Alma

San Francisco

Friends of the Urban Forest

FUF has planted over 60,000 trees, nearly half of San Francisco's street tree canopy.

Friends of the Urban Forest
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Welcome

From the Executive Director

Unlike other major cities, San Francisco didn’t have many trees when it was first settled - it was mostly sand dunes at the time. Friends of the Urban Forest was founded in 1981 by concerned San Franciscans who believed that the City wasn’t investing sufficiently in the growth and care of the urban forest.

Friends of the Urban Forest (FUF) has planted over 60,000 trees, nearly half of San Francisco's street tree canopy. We’ve come a long way, but a lot of work remains to be done. San Francisco still has one of the smallest tree canopies of any major US city.

Dan Flanagan

By The Numbers

The impact

60k

Street trees planted since FUF started in 1981

600

At-risk teens have benefited from our Green Teens vocational training in 1995

628

Species of trees catalogued in the San Francisco Urban Forest Map

Recognition

For Friends of the Urban Forest

Friends of the Urban Forest (FUF), in partnership with the City of San Francisco, used a community planning process to write a new urban forest management plan that identified street tree care as a major problem. Then FUF led the outreach plan to pass a ballot measure to allow the city to take back control of street trees. The Healthy Trees and Safe Sidewalk Initiative passed with 75 percent support and guarantees $19 million per year for street tree care in San Francisco.

From Winner of the Arbor Day Foundation’s Champion of Trees Award, 2018, Arbor Day Foundation.

Friends of the Urban Forest

What we do

Program 1

Free Trees for San Francisco

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Friends of the Urban Forest helps San Franciscans get new trees in their communities. Street trees beautify and improve neighborhoods, increase property values, reduce storm-water runoff, and clean the air. FUF's process includes: • Check utilities to ensure no interference • Cut and dispose of concrete from sidewalk • Species recommendations by our arborists • Planting the tree itself • Hardware to support and protect the tree • A volunteer planting crew to help you plant it • New tree owner’s manual • 3 years of tree care services

Program 2

Community Engagement & Education Programs

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Our community-based planting model, utilizing volunteers in diverse communities in San Francisco, is part of our unique value proposition. Our programs include: • Planting Sidewalk Gardens---the “understory” of the Urban Forest • Green Teens, one of the Nation’s first paid urban forestry vocational training programs for at-risk youth • The Urban Forest Map: an online database and map of San Francisco’s trees • Green Christmas Trees: potted, non-traditional Christmas trees that can be returned to us to use in our Neighborhood Tree Planting • Tree Tours: walking and bicycling tours of the beautiful trees, parks, and natural spaces of San Francisco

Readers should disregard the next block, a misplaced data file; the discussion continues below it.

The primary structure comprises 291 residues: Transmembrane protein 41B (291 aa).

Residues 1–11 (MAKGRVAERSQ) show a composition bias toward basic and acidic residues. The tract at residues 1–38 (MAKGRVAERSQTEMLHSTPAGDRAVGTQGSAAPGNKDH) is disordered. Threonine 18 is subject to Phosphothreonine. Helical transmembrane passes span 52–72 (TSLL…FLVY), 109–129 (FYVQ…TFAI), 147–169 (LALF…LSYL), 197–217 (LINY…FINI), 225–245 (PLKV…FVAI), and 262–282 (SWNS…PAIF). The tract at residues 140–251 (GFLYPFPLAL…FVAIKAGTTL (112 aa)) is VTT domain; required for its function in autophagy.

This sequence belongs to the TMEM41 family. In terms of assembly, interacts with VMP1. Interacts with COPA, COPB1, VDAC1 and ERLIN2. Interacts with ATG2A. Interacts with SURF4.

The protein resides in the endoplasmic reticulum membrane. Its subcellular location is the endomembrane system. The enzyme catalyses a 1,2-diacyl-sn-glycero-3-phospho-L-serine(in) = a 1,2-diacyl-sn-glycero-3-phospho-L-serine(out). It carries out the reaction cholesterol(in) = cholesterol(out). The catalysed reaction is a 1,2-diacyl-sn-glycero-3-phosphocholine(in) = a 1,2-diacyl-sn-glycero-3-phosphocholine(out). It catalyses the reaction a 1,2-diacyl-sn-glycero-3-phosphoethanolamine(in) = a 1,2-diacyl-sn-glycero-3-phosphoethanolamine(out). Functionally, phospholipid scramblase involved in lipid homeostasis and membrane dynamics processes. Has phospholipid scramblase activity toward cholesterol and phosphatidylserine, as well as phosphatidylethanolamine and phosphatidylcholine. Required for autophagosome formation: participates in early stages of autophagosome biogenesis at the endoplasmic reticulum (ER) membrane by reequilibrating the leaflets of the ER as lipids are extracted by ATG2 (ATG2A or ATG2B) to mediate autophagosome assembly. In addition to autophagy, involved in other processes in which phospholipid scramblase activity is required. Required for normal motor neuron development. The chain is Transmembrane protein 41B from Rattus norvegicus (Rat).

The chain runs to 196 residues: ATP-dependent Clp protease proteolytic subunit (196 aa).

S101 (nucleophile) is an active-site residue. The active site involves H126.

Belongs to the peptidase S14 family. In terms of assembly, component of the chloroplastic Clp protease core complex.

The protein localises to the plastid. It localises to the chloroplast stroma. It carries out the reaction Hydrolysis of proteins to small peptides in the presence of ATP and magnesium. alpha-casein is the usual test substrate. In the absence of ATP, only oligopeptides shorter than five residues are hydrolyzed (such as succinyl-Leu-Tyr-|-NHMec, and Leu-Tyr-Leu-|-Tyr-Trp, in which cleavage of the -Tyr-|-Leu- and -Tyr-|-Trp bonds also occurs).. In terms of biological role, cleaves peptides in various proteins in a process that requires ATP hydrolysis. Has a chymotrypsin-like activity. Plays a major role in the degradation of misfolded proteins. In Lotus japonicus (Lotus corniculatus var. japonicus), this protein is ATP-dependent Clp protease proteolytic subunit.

Program 3

Advocacy

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The urban forest needs advocates — people who can “speak for the trees” and hold elected officials accountable.

Through the advocacy efforts of Friends of the Urban Forest and our team of “FUF Advocates,” we’ve achieved tremendous progress in improving San Francisco’s municipal urban forestry policies.

Information

Did you know?

San Francisco as a whole has a sparse urban forest, with less than 14% of the city shaded by trees, compared to 24% of New York City and 30% of Portland.

Friends of the Urban Forest

Where your dollars go

$10

Provides transportation for one low-income teen to an environmental program

$25

Funds a T-Shirt, safety glasses, a canteen and equipment for one member of our Green Teen program

$50

Funds an Outward Bound program for one Green Teen

$100

Funds cross braces and support for ten trees

$5.0k

Funds the concrete removal from the sidewalk for a typical planting

$10k

Funds a planting day, which averages 50-60 trees planted in a neighborhood

$25k

Funds an entire 3-month tree planting lead-up, planting day, and 3-year care cycle

Friends of the Urban Forest

Key Facts and Figures

$2.5m

Annual Budget
Year ended June 2017
Program Spend
77%
Fundraising Spend
17%
Management Spend
6%
Founded
1981
Executive Director
Dan Flanagan
Headquarters
San Francisco, CA
# Employees
68
# Volunteers
969

Instagram

Latest posts by Friends of the Urban Forest

@friendsoftheurbanforest TREE LOVE: The design of the Tokyo 2020 Olympic Torch was unveiled today, and it's shaped like a cherry blossom, Japan’s best-loved flower. With the arrival of the cherry blossom season in March 2020, the Olympic Torch commence its journey across Japan 🌸Cherry trees are much loved here in San Francisco too! #Tokyo2020 #TorchRelay #olympicflame

17 hours ago

@friendsoftheurbanforest Happy first day of spring / vernal equinox / supermoon! 🌼🦋🌳🌺🐝🌱❤️😀

21 hours ago

@friendsoftheurbanforest Richard Hood sent us these before-and-after photos of the 300 block of Lexington Street in San Francisco's Mission neighborhood, where he and his wife have lived since 1991. In the 1970s, as shown at top (image from OpenSFHistory), trees are nowhere to be seen. What a difference!